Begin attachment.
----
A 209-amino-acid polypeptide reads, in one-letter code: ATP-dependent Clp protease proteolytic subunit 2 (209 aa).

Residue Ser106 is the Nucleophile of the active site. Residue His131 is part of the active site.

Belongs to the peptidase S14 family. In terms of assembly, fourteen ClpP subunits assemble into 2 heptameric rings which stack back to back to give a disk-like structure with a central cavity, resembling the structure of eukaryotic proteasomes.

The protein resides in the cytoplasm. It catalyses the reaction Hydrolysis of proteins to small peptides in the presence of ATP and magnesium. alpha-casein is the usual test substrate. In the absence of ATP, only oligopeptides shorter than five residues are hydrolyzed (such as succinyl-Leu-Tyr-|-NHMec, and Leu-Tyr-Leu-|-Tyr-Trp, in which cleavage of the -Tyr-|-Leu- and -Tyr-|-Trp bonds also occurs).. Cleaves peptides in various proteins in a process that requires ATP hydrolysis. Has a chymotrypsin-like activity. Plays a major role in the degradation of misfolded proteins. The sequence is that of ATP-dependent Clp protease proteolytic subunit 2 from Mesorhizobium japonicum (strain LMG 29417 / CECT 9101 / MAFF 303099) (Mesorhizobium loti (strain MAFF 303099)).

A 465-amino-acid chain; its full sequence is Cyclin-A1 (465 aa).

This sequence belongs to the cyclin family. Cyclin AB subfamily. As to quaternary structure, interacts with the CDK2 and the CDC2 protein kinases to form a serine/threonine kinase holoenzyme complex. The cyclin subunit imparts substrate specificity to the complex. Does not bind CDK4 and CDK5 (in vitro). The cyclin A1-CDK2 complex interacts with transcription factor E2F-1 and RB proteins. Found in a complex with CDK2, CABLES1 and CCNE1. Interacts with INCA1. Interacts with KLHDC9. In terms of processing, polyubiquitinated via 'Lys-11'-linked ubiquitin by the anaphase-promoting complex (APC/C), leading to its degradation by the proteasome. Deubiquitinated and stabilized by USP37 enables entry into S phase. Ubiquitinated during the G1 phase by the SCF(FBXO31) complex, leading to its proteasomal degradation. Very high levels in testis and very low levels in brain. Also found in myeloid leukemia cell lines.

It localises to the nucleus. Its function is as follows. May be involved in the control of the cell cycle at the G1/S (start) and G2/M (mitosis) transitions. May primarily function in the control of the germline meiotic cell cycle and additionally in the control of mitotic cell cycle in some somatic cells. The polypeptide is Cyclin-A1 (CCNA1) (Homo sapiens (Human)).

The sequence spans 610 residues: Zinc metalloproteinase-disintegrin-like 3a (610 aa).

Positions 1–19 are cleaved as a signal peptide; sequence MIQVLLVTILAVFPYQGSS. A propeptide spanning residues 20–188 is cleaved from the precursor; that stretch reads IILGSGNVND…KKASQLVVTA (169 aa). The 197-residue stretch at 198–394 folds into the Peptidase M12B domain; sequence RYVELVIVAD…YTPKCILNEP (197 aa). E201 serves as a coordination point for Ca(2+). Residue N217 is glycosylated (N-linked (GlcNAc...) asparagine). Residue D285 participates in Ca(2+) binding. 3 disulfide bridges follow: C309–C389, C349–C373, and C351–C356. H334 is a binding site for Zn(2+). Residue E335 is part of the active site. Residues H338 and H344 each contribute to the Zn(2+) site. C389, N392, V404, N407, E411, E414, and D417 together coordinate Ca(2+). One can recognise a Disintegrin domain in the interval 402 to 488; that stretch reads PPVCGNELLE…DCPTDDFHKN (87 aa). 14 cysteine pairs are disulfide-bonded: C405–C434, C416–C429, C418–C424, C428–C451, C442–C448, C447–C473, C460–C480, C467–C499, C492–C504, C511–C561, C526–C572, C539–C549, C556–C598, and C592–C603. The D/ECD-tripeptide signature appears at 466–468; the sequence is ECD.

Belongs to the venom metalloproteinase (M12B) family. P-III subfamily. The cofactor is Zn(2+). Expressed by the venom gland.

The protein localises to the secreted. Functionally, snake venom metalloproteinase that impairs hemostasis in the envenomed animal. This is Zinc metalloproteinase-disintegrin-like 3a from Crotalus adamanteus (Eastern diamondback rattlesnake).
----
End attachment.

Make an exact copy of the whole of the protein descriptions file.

A 209-amino-acid polypeptide reads, in one-letter code: ATP-dependent Clp protease proteolytic subunit 2 (209 aa).

Residue Ser106 is the Nucleophile of the active site. Residue His131 is part of the active site.

Belongs to the peptidase S14 family. In terms of assembly, fourteen ClpP subunits assemble into 2 heptameric rings which stack back to back to give a disk-like structure with a central cavity, resembling the structure of eukaryotic proteasomes.

The protein resides in the cytoplasm. It catalyses the reaction Hydrolysis of proteins to small peptides in the presence of ATP and magnesium. alpha-casein is the usual test substrate. In the absence of ATP, only oligopeptides shorter than five residues are hydrolyzed (such as succinyl-Leu-Tyr-|-NHMec, and Leu-Tyr-Leu-|-Tyr-Trp, in which cleavage of the -Tyr-|-Leu- and -Tyr-|-Trp bonds also occurs).. Cleaves peptides in various proteins in a process that requires ATP hydrolysis. Has a chymotrypsin-like activity. Plays a major role in the degradation of misfolded proteins. The sequence is that of ATP-dependent Clp protease proteolytic subunit 2 from Mesorhizobium japonicum (strain LMG 29417 / CECT 9101 / MAFF 303099) (Mesorhizobium loti (strain MAFF 303099)).

A 465-amino-acid chain; its full sequence is Cyclin-A1 (465 aa).

This sequence belongs to the cyclin family. Cyclin AB subfamily. As to quaternary structure, interacts with the CDK2 and the CDC2 protein kinases to form a serine/threonine kinase holoenzyme complex. The cyclin subunit imparts substrate specificity to the complex. Does not bind CDK4 and CDK5 (in vitro). The cyclin A1-CDK2 complex interacts with transcription factor E2F-1 and RB proteins. Found in a complex with CDK2, CABLES1 and CCNE1. Interacts with INCA1. Interacts with KLHDC9. In terms of processing, polyubiquitinated via 'Lys-11'-linked ubiquitin by the anaphase-promoting complex (APC/C), leading to its degradation by the proteasome. Deubiquitinated and stabilized by USP37 enables entry into S phase. Ubiquitinated during the G1 phase by the SCF(FBXO31) complex, leading to its proteasomal degradation. Very high levels in testis and very low levels in brain. Also found in myeloid leukemia cell lines.

It localises to the nucleus. Its function is as follows. May be involved in the control of the cell cycle at the G1/S (start) and G2/M (mitosis) transitions. May primarily function in the control of the germline meiotic cell cycle and additionally in the control of mitotic cell cycle in some somatic cells. The polypeptide is Cyclin-A1 (CCNA1) (Homo sapiens (Human)).

The sequence spans 610 residues: Zinc metalloproteinase-disintegrin-like 3a (610 aa).

Positions 1–19 are cleaved as a signal peptide; sequence MIQVLLVTILAVFPYQGSS. A propeptide spanning residues 20–188 is cleaved from the precursor; that stretch reads IILGSGNVND…KKASQLVVTA (169 aa). The 197-residue stretch at 198–394 folds into the Peptidase M12B domain; sequence RYVELVIVAD…YTPKCILNEP (197 aa). E201 serves as a coordination point for Ca(2+). Residue N217 is glycosylated (N-linked (GlcNAc...) asparagine). Residue D285 participates in Ca(2+) binding. 3 disulfide bridges follow: C309–C389, C349–C373, and C351–C356. H334 is a binding site for Zn(2+). Residue E335 is part of the active site. Residues H338 and H344 each contribute to the Zn(2+) site. C389, N392, V404, N407, E411, E414, and D417 together coordinate Ca(2+). One can recognise a Disintegrin domain in the interval 402 to 488; that stretch reads PPVCGNELLE…DCPTDDFHKN (87 aa). 14 cysteine pairs are disulfide-bonded: C405–C434, C416–C429, C418–C424, C428–C451, C442–C448, C447–C473, C460–C480, C467–C499, C492–C504, C511–C561, C526–C572, C539–C549, C556–C598, and C592–C603. The D/ECD-tripeptide signature appears at 466–468; the sequence is ECD.

Belongs to the venom metalloproteinase (M12B) family. P-III subfamily. The cofactor is Zn(2+). Expressed by the venom gland.

The protein localises to the secreted. Functionally, snake venom metalloproteinase that impairs hemostasis in the envenomed animal. This is Zinc metalloproteinase-disintegrin-like 3a from Crotalus adamanteus (Eastern diamondback rattlesnake).